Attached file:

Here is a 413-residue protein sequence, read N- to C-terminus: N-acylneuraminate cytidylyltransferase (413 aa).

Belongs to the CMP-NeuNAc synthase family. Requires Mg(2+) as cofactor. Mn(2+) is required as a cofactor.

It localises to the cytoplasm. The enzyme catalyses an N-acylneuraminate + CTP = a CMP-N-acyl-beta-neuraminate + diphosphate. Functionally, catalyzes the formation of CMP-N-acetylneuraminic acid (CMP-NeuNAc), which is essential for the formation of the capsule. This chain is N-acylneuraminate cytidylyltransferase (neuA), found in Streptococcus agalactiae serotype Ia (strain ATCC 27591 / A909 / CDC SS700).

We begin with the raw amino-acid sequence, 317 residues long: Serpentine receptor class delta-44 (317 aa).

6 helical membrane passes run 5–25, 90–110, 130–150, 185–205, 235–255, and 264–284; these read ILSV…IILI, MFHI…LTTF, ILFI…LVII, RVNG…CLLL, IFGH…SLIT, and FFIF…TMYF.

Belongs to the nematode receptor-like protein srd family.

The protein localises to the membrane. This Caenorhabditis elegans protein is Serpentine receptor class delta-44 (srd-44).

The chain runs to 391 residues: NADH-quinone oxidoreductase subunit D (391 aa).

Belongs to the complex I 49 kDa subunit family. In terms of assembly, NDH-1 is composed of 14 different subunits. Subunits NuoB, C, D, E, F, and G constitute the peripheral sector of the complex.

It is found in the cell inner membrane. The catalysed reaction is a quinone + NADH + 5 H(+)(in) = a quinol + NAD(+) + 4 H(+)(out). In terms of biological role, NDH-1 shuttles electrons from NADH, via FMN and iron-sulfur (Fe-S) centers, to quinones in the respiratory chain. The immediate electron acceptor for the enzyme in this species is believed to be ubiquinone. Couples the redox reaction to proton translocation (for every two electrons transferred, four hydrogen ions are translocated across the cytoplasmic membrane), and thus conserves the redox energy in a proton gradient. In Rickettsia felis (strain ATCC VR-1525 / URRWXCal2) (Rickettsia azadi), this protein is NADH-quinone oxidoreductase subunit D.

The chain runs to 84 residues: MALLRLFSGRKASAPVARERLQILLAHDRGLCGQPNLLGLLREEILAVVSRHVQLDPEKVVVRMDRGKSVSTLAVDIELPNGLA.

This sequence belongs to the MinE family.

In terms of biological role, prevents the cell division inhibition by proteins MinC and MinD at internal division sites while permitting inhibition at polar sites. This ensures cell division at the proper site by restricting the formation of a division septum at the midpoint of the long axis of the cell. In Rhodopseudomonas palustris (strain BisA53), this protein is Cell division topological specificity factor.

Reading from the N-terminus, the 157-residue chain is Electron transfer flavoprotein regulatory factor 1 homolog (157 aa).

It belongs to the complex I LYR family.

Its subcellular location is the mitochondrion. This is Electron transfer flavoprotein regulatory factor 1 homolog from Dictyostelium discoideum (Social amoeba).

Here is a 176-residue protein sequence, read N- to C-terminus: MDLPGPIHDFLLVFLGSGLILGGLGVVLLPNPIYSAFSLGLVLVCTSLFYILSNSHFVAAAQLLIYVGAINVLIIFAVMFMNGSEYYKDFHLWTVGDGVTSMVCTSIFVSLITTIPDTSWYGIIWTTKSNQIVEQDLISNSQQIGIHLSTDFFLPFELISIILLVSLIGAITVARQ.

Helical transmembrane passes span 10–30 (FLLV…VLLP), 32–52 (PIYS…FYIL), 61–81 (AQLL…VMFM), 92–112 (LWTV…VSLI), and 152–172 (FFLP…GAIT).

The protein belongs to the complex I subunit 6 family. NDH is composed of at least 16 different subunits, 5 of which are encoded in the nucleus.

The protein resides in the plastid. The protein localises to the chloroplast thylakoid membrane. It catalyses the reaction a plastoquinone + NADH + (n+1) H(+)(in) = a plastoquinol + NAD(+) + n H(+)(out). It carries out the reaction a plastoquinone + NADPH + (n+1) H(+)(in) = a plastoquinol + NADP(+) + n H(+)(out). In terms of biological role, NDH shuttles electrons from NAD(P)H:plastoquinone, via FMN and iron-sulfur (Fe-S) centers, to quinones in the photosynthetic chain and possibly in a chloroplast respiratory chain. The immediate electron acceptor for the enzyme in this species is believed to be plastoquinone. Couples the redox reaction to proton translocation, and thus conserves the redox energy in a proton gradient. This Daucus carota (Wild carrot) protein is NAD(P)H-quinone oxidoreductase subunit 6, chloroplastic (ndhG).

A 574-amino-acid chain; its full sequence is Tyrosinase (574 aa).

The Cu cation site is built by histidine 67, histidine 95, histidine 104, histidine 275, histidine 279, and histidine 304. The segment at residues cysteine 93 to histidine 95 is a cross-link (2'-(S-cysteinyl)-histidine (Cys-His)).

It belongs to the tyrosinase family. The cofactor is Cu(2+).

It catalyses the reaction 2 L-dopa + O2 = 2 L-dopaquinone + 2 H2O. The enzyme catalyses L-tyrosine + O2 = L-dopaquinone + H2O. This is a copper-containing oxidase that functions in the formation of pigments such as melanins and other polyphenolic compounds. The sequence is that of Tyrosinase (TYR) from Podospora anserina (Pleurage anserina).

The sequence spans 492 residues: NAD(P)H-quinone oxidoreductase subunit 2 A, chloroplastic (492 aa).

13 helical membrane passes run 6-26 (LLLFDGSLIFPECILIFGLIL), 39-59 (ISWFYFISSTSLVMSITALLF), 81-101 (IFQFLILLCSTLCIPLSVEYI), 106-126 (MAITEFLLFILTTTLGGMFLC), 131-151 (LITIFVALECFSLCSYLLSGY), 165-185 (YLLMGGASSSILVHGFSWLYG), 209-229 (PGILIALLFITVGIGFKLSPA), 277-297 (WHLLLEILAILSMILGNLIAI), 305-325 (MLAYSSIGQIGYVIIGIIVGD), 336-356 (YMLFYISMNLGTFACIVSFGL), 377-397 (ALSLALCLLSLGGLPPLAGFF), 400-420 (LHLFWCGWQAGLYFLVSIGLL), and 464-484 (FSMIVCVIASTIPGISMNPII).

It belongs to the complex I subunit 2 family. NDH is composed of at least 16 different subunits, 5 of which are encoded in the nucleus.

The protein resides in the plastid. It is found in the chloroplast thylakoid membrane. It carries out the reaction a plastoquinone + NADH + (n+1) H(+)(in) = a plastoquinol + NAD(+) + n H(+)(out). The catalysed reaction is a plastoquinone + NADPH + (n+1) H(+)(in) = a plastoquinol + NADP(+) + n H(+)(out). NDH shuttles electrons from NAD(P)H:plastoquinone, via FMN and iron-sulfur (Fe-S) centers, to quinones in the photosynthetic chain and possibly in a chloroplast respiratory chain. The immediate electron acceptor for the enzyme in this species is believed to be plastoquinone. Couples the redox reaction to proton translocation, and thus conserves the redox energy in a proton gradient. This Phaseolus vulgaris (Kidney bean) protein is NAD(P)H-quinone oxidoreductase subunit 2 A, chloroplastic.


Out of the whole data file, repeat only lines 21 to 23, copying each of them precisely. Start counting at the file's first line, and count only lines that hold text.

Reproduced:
A 574-amino-acid chain; its full sequence is Tyrosinase (574 aa).

The Cu cation site is built by histidine 67, histidine 95, histidine 104, histidine 275, histidine 279, and histidine 304. The segment at residues cysteine 93 to histidine 95 is a cross-link (2'-(S-cysteinyl)-histidine (Cys-His)).

It belongs to the tyrosinase family. The cofactor is Cu(2+).